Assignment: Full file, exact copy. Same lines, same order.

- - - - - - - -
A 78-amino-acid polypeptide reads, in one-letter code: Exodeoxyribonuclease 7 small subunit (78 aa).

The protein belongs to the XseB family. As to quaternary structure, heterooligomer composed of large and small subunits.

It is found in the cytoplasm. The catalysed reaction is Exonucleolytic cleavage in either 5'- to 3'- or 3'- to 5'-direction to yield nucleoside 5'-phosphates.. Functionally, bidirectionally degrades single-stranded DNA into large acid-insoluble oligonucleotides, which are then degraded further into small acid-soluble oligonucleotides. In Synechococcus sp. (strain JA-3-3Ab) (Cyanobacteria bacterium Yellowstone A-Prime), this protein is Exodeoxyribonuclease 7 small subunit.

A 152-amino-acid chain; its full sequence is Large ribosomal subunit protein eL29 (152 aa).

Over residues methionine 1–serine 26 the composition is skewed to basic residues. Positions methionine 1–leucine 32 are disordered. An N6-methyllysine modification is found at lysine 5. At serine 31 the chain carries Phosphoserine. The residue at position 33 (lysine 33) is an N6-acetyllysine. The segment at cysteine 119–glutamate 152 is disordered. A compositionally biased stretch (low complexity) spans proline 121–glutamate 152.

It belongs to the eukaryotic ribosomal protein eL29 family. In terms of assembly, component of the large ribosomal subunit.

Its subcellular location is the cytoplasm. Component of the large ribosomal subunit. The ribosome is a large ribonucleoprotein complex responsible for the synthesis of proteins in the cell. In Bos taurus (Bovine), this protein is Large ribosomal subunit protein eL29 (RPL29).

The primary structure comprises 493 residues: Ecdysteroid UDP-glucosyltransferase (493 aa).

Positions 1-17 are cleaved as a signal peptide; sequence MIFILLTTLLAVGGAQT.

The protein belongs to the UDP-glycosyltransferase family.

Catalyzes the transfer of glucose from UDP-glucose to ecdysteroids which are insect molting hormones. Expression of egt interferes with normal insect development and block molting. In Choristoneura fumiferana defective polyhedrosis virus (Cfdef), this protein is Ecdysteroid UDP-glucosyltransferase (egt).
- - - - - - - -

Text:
A 78-amino-acid polypeptide reads, in one-letter code: Exodeoxyribonuclease 7 small subunit (78 aa).

The protein belongs to the XseB family. As to quaternary structure, heterooligomer composed of large and small subunits.

It is found in the cytoplasm. The catalysed reaction is Exonucleolytic cleavage in either 5'- to 3'- or 3'- to 5'-direction to yield nucleoside 5'-phosphates.. Functionally, bidirectionally degrades single-stranded DNA into large acid-insoluble oligonucleotides, which are then degraded further into small acid-soluble oligonucleotides. In Synechococcus sp. (strain JA-3-3Ab) (Cyanobacteria bacterium Yellowstone A-Prime), this protein is Exodeoxyribonuclease 7 small subunit.

A 152-amino-acid chain; its full sequence is Large ribosomal subunit protein eL29 (152 aa).

Over residues methionine 1–serine 26 the composition is skewed to basic residues. Positions methionine 1–leucine 32 are disordered. An N6-methyllysine modification is found at lysine 5. At serine 31 the chain carries Phosphoserine. The residue at position 33 (lysine 33) is an N6-acetyllysine. The segment at cysteine 119–glutamate 152 is disordered. A compositionally biased stretch (low complexity) spans proline 121–glutamate 152.

It belongs to the eukaryotic ribosomal protein eL29 family. In terms of assembly, component of the large ribosomal subunit.

Its subcellular location is the cytoplasm. Component of the large ribosomal subunit. The ribosome is a large ribonucleoprotein complex responsible for the synthesis of proteins in the cell. In Bos taurus (Bovine), this protein is Large ribosomal subunit protein eL29 (RPL29).

The primary structure comprises 493 residues: Ecdysteroid UDP-glucosyltransferase (493 aa).

Positions 1-17 are cleaved as a signal peptide; sequence MIFILLTTLLAVGGAQT.

The protein belongs to the UDP-glycosyltransferase family.

Catalyzes the transfer of glucose from UDP-glucose to ecdysteroids which are insect molting hormones. Expression of egt interferes with normal insect development and block molting. In Choristoneura fumiferana defective polyhedrosis virus (Cfdef), this protein is Ecdysteroid UDP-glucosyltransferase (egt).